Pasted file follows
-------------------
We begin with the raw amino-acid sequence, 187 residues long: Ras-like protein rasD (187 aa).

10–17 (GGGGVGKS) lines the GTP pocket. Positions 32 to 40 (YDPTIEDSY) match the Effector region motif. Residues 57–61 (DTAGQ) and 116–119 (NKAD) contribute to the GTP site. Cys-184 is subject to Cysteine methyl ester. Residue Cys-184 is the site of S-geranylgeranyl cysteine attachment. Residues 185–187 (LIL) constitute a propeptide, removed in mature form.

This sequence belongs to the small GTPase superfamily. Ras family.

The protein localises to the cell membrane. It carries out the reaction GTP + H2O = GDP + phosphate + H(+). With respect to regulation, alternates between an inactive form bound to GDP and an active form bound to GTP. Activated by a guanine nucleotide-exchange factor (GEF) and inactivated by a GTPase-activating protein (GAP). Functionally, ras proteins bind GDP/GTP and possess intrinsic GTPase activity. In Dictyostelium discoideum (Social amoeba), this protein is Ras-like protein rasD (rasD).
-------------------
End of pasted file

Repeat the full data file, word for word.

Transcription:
We begin with the raw amino-acid sequence, 187 residues long: Ras-like protein rasD (187 aa).

10–17 (GGGGVGKS) lines the GTP pocket. Positions 32 to 40 (YDPTIEDSY) match the Effector region motif. Residues 57–61 (DTAGQ) and 116–119 (NKAD) contribute to the GTP site. Cys-184 is subject to Cysteine methyl ester. Residue Cys-184 is the site of S-geranylgeranyl cysteine attachment. Residues 185–187 (LIL) constitute a propeptide, removed in mature form.

This sequence belongs to the small GTPase superfamily. Ras family.

The protein localises to the cell membrane. It carries out the reaction GTP + H2O = GDP + phosphate + H(+). With respect to regulation, alternates between an inactive form bound to GDP and an active form bound to GTP. Activated by a guanine nucleotide-exchange factor (GEF) and inactivated by a GTPase-activating protein (GAP). Functionally, ras proteins bind GDP/GTP and possess intrinsic GTPase activity. In Dictyostelium discoideum (Social amoeba), this protein is Ras-like protein rasD (rasD).